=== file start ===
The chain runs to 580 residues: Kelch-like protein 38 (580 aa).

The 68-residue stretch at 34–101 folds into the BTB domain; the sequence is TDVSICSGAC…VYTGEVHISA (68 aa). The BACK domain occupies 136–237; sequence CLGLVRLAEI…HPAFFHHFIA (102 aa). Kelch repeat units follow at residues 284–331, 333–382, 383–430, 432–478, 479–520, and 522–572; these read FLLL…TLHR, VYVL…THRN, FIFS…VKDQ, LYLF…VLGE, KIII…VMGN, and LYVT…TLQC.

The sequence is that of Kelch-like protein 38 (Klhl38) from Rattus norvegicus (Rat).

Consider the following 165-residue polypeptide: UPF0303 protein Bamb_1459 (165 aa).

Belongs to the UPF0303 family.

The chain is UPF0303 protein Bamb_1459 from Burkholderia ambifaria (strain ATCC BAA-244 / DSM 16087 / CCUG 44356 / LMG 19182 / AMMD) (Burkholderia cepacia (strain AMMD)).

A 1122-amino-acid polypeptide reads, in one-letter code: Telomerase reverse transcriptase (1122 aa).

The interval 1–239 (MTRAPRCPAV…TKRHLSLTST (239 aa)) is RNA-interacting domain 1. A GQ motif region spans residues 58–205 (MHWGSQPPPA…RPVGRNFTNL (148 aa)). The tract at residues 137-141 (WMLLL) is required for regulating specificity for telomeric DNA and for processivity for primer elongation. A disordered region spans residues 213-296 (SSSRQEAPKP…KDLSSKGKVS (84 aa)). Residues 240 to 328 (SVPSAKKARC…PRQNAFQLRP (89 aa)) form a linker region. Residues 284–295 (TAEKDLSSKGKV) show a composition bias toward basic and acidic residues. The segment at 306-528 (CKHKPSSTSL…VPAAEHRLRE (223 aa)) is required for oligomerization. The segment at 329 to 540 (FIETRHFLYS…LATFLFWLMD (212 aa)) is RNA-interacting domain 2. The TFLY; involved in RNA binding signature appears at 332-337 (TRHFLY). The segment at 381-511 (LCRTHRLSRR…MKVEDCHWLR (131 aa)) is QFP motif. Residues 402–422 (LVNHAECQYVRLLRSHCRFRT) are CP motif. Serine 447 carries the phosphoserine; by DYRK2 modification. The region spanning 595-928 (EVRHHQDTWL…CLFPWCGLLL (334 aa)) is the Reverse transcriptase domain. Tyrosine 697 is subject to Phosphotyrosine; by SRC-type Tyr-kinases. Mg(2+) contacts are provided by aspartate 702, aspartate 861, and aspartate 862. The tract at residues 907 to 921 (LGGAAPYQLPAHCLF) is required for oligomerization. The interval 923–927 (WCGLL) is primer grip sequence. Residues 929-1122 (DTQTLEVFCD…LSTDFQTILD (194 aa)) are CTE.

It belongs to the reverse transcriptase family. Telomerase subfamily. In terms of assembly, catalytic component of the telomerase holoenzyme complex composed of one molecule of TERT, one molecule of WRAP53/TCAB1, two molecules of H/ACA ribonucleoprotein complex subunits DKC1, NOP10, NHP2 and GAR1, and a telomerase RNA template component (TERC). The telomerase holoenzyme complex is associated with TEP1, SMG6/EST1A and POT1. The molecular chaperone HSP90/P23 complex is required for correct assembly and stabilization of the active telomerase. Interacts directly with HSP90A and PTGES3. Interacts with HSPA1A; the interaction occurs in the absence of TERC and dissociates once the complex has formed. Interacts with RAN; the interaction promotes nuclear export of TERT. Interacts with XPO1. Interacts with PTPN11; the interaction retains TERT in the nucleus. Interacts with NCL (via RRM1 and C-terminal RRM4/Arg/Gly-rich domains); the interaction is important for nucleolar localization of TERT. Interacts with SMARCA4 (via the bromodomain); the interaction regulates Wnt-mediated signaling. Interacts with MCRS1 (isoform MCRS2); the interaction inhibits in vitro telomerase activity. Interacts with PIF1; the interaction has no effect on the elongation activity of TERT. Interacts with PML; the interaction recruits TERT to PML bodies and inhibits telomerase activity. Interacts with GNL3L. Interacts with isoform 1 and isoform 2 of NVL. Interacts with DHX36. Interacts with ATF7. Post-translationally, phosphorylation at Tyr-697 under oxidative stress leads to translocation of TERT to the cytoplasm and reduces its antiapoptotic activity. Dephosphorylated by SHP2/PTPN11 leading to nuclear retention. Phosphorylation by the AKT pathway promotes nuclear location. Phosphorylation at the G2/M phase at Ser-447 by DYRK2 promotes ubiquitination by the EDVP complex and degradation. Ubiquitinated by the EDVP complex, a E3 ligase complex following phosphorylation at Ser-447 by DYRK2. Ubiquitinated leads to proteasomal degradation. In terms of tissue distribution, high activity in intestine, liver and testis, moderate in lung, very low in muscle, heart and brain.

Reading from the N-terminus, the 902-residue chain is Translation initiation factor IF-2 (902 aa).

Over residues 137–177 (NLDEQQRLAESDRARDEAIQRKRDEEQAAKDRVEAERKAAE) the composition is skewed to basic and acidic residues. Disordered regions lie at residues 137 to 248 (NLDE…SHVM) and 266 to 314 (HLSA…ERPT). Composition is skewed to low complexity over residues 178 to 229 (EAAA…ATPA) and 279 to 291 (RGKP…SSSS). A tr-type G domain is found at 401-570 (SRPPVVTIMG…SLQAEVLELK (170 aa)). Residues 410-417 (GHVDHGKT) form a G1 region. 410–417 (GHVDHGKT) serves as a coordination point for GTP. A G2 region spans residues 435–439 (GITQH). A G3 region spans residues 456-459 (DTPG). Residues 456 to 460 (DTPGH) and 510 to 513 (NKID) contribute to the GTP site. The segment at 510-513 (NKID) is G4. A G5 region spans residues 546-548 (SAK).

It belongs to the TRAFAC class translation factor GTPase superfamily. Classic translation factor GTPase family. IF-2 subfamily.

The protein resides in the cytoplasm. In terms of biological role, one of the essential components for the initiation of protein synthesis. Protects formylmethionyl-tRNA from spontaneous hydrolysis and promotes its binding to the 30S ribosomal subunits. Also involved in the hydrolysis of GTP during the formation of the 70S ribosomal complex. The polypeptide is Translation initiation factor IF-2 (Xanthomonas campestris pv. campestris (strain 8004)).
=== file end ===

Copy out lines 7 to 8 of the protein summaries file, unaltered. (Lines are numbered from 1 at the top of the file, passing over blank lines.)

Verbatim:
A 1122-amino-acid polypeptide reads, in one-letter code: Telomerase reverse transcriptase (1122 aa).

The interval 1–239 (MTRAPRCPAV…TKRHLSLTST (239 aa)) is RNA-interacting domain 1. A GQ motif region spans residues 58–205 (MHWGSQPPPA…RPVGRNFTNL (148 aa)). The tract at residues 137-141 (WMLLL) is required for regulating specificity for telomeric DNA and for processivity for primer elongation. A disordered region spans residues 213-296 (SSSRQEAPKP…KDLSSKGKVS (84 aa)). Residues 240 to 328 (SVPSAKKARC…PRQNAFQLRP (89 aa)) form a linker region. Residues 284–295 (TAEKDLSSKGKV) show a composition bias toward basic and acidic residues. The segment at 306-528 (CKHKPSSTSL…VPAAEHRLRE (223 aa)) is required for oligomerization. The segment at 329 to 540 (FIETRHFLYS…LATFLFWLMD (212 aa)) is RNA-interacting domain 2. The TFLY; involved in RNA binding signature appears at 332-337 (TRHFLY). The segment at 381-511 (LCRTHRLSRR…MKVEDCHWLR (131 aa)) is QFP motif. Residues 402–422 (LVNHAECQYVRLLRSHCRFRT) are CP motif. Serine 447 carries the phosphoserine; by DYRK2 modification. The region spanning 595-928 (EVRHHQDTWL…CLFPWCGLLL (334 aa)) is the Reverse transcriptase domain. Tyrosine 697 is subject to Phosphotyrosine; by SRC-type Tyr-kinases. Mg(2+) contacts are provided by aspartate 702, aspartate 861, and aspartate 862. The tract at residues 907 to 921 (LGGAAPYQLPAHCLF) is required for oligomerization. The interval 923–927 (WCGLL) is primer grip sequence. Residues 929-1122 (DTQTLEVFCD…LSTDFQTILD (194 aa)) are CTE.